Anyway, thank heavens we have Sinclair as a voice for righteousness (and Meatloaf) in the state-run, communist sector. As for non-core staff, I always felt sorry for the large number of wannabe academics in university halls – marking papers and overseeing half-baked ‘tutorials’ in the hope that one day they would get a junior lectureship.

  8. struth

    More than our PM as well. Nobody in the PS or our quasi PS entities eg Post Office should earn more than the Prime Minister

    In our day and age, you’ve just given the PM a wage rise, not cut the wages of the others!!

  9. A Lurker

    The state of play in Australian Universities

    “A survey of the titles and descriptions of all 746 subjects, reveals that there are significantly higher occurrences of ‘Indigenous’ ‘Race’, ‘Gender’, ‘Environment’. ‘Identity’, and ‘Sexuality’ than there are ‘Enlightenment’ or the ‘Reformation.’ There are more occurrences of ‘Islam’ than ‘Christianity.’

    “The findings have also revealed that the most commonly offered subjects by 35 universities are Ancient Greece and Rome at one end of the historical spectrum and the Twentieth Century at the other. This effectively means that the events which took place in the intervening two and a half millennia of the history of Western Civilisation are ignored” said the IPA’s Dr Bella d’Abrera.”

    British and European history goes MIA yet VC pay rates is exciting our political class.
    As much as VCs are being paid too much, perhaps the focus should be on what is being taught.

  10. zyconoclast

    The former principal of Kambala Anglican girls school Sydney, suing for defamation.
    The school has 1000 k-12 students, income $26 M. Fees range $19k – $34K.

    She used to earn $650 k/y

    Does that sound about right?

  11. stackja

    A Lurker
    #2526652, posted on October 18, 2017 at 4:18 pm

    Decline and Disgrace at Sydney University
    KEVIN DONNELLY
    The university’s ‘Unlearn’ advertising campaign leaves no doubt it is Leftist indoctrination, not learning, which the institution has made its stock in trade. As a video promotion promises, students will ‘question the world, challenge the established, demolish social norms and build new ones’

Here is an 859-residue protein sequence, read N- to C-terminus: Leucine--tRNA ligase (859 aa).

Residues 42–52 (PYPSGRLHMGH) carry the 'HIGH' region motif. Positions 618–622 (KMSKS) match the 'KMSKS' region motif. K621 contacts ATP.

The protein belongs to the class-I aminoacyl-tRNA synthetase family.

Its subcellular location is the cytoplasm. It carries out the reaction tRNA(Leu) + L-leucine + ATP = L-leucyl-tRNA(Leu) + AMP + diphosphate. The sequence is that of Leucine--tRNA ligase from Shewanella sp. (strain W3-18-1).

12. Bruce of Newcastle

    Perhaps David could introduce a private members’ bill that no employee of a government in Australia can be paid more than the Prime Minister.

    Surely that is reasonable. After all if the job of Prime Minister is the most important government position in the land should not the PM earn the highest salary?

    I note that the President of the USA receives a salary of $400,000 pa, which would be about $513,000 in Australian currency. Therefore it would be reasonable that the Australian PM earn somewhat less than the President seeing our country is somewhat smaller.

    There. Problem fixed.

  13. DM OF WA

    This:

    You are basically public servants in universities and the government has every right to set salaries.

    The state-funded higher education sector in Australia operates in a semi-secret parallel world where the normal laws of nature and society do not seem to apply. Because the higher ed sector here is so opaque most citizens have little knowledge of how their taxes are spent there; unlike say health and defence. Taxpayers would be outraged if they had any idea of the level waste, inefficiency and nepotism! This situation really needs to change; the time is long overdue for massive privatization and student-centred funding.

  14. The Chief Economist of the CBA has today called for a rethink about wage policy. Market failure, he says. What is going on? CBA, Westpac, Qantas and PwC have been taken over by escapees from the asylum.

  15. Snoopy

    but a majority of council members should be elected by the ultimate customers of the organisation – the students.

    So just like an SRC, then?

  16. Snoopy

    The Chief Economist of the CBA has today called for a rethink about wage policy. Market failure, he says. What is going on?

    Sniffing the wind. Hoping to be eaten last.

  17. A Lurker

    stackja, yes, thanks for that – I had read about that a few days ago but it slipped my mind.

    So many pressing problems with higher education today, yet the political focus seems to be only on wages.

  18. Zatara

    yet the political focus seems to be only on wages.

    Wages are an excellent place to start the winnowing.

  19. Shine a Light

    If some university type could focus on the recovery side of extreme weather events, maybe someone could come up with the idea of drones being used to carry much need supplies to precise spots.
    For example, the bickering in the US over who fault it is for supplies failing to get though recedes as a political dogfight.

  20. Squirrel

    Sympathetic as I am to questions about why VCs should be paid somewhat more than the PM, and other humble functionaries such as the President of the US, I would much prefer to see a laser-like focus on winding back the Gillard Government’s handiwork in turning undergraduate higher education into yet another entitlement program – which, like all other such programs – becomes a honeypot for spongers and rorters.